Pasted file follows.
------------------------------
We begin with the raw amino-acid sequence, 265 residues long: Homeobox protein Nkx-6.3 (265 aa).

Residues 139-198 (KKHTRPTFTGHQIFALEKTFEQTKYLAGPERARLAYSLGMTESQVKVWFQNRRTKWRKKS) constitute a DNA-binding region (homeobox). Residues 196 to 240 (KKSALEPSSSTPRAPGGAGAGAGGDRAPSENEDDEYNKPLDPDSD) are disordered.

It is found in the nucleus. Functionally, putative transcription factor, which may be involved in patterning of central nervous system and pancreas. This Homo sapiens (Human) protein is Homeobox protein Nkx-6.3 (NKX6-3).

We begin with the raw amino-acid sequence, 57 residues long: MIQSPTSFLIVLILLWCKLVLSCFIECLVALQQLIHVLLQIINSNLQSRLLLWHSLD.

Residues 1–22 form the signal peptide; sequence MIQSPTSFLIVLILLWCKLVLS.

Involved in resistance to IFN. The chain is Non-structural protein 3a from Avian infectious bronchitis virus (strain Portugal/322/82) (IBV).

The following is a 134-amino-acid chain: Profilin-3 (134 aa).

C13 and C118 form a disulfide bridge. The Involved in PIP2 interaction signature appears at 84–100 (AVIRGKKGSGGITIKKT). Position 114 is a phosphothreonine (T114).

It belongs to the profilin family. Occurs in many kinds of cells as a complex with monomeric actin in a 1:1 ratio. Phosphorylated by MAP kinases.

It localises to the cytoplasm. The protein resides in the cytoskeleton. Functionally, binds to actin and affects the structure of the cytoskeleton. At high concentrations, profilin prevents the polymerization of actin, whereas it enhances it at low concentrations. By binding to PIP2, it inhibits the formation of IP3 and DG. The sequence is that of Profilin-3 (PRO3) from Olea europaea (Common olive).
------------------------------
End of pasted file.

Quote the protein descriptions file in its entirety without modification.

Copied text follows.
We begin with the raw amino-acid sequence, 265 residues long: Homeobox protein Nkx-6.3 (265 aa).

Residues 139-198 (KKHTRPTFTGHQIFALEKTFEQTKYLAGPERARLAYSLGMTESQVKVWFQNRRTKWRKKS) constitute a DNA-binding region (homeobox). Residues 196 to 240 (KKSALEPSSSTPRAPGGAGAGAGGDRAPSENEDDEYNKPLDPDSD) are disordered.

It is found in the nucleus. Functionally, putative transcription factor, which may be involved in patterning of central nervous system and pancreas. This Homo sapiens (Human) protein is Homeobox protein Nkx-6.3 (NKX6-3).

We begin with the raw amino-acid sequence, 57 residues long: MIQSPTSFLIVLILLWCKLVLSCFIECLVALQQLIHVLLQIINSNLQSRLLLWHSLD.

Residues 1–22 form the signal peptide; sequence MIQSPTSFLIVLILLWCKLVLS.

Involved in resistance to IFN. The chain is Non-structural protein 3a from Avian infectious bronchitis virus (strain Portugal/322/82) (IBV).

The following is a 134-amino-acid chain: Profilin-3 (134 aa).

C13 and C118 form a disulfide bridge. The Involved in PIP2 interaction signature appears at 84–100 (AVIRGKKGSGGITIKKT). Position 114 is a phosphothreonine (T114).

It belongs to the profilin family. Occurs in many kinds of cells as a complex with monomeric actin in a 1:1 ratio. Phosphorylated by MAP kinases.

It localises to the cytoplasm. The protein resides in the cytoskeleton. Functionally, binds to actin and affects the structure of the cytoskeleton. At high concentrations, profilin prevents the polymerization of actin, whereas it enhances it at low concentrations. By binding to PIP2, it inhibits the formation of IP3 and DG. The sequence is that of Profilin-3 (PRO3) from Olea europaea (Common olive).